Church fire that gutted Group of Seven murals was ‘heartbreaking’: priest
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Church fire that gutted Group of Seven murals was ‘heartbreaking’: priest

TORONTO — As investigators work to determine the cause of a devastating fire at a historic Toronto church, community members and art experts are mourning the loss of a sacred space that housed unique works of art by members of the Group of Seven.

TORONTO — As investigators work to determine the cause of a devastating fire at a historic Toronto church, community members and art experts are mourning the loss of a sacred space that housed unique works of art by members of the Group of Seven.

The Sunday morning fire caused extensive damage to the Anglican Church of St. Anne, a national historic site where “remarkable” early paintings by three members of the Group of Seven and other prominent Canadian artists were installed in the interior in the 1920s.

Paintings decorated the presbytery and the dome, which were destroyed in the fire. There was no one in the church at that time.

“Honestly, it breaks my heart to come here and see a church like this,” said the parish priest of St. Anna, priest Don Beyers, in an interview Monday near the building as the smell of ash hung in the air.

“I almost felt sick when I saw it,” he said, adding that church members were “extremely hurt and sad.”

The distinctive central dome of the Byzantine-style church built in the early 20th century is no longer there, its interior appears to be dilapidated, and its brick walls are damaged but still standing. On Monday, several church employees accompanied by firefighters carried documents out of the building.

Toronto police said the fire is not currently being treated as suspicious, although investigators are still trying to determine the cause.

The fire marshal’s office said Monday it was too early to draw any conclusions.

“The timeline for this investigation, like all others we are conducting, is fluid and will take as long as necessary to definitively determine how the fire started,” spokesman Sean Driscoll said in an email.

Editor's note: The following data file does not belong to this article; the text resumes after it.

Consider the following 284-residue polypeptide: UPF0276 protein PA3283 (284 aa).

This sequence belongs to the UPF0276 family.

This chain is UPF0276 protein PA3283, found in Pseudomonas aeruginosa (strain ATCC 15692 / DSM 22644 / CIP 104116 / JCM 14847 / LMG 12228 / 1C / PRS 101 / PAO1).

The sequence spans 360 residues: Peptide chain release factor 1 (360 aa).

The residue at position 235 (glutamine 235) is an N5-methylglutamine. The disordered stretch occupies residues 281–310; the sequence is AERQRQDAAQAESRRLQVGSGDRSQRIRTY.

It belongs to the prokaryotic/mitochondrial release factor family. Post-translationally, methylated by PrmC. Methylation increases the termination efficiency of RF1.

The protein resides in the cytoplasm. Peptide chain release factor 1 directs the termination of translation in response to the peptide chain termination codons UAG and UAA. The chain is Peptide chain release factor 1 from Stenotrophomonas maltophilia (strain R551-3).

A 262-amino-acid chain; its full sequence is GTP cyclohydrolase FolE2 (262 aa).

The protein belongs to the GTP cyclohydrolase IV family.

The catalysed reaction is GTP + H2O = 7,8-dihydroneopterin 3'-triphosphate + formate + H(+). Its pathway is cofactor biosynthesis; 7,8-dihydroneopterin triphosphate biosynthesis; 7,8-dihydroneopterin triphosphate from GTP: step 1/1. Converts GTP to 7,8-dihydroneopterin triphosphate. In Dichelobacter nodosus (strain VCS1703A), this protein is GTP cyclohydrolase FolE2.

Beyers said the community not only lost a place of worship, rituals and holiday celebrations, but also “Canadian artwork at its best.”

In 1923, the church commissioned J.E.H. MacDonald to oversee designs depicting the life of Christ throughout the interior of the building. MacDonald subsequently signed nine other artists, including Franklin Carmichael and Frederick Varley.

MacDonald, Carmichael and Varley formed part of the school of landscape painters known as the Group of Seven.

“It’s almost hard to describe how beautiful these pieces were and how rare they were. As far as I know, it was the only religious work ever created by the Group of Seven,” Beyers said, noting that the murals depicted important biblical scenes and prophets.

These depictions of prophets in particular showcased Varley’s skill as a portrait painter as well as his landscape artistry, said Rob Cowley, president of Cowley Abbott, a Toronto-based art auction company.

Cowley said in an interview that it would be “impossible” to assign a monetary value to the destroyed murals.

“What was so valuable was the space in which they were located and their historical significance,” he said. “Their importance in the marketplace cannot be determined simply because they are different from what the Group of Seven was most famous for, which were representations of the Canadian landscape.”

Sarah Bassnett, an art history professor at Western University, said the missing murals were part of an early 20th century movement to integrate painting with architecture. This movement was interrupted by the First World War, but to some extent it was revived in the 1920s, she added.

“It’s part of a movement against mass production and an appreciation for what is unique, beautiful, handmade and… that has been incorporated into this particular church in Toronto,” Bassnett said.

Peter Coffman, an architectural historian at Carleton University, in an “eulogy” published Monday, called the church St. Anna’s “magnificent renegade”.

“It was beautiful, it’s true, exceptional. But it was also rebellious. It was Byzantine when Anglican churches were supposed to be Gothic. They were decorated by artists with no experience in liturgical art,” Coffman wrote in a post on the university’s website. website.

“When fully completed, it was certainly the strangest Anglican church in Toronto and probably in the country,” he wrote, concluding that it would be “impossible” to rebuild the building.

However, Beyers, a priest at St. Anna, said that the church community is determined to be reborn from the ashes. He hopes to achieve this goal through donations and support from others.

“I know we’ll get out of this,” he said. “This is not the end for us and we have no intention of stopping it. We will continue”.

This report by The Canadian Press was first published June 10, 2024.

Maan Alhmidi, Alex Goudge and Sonja Puzic, The Canadian Press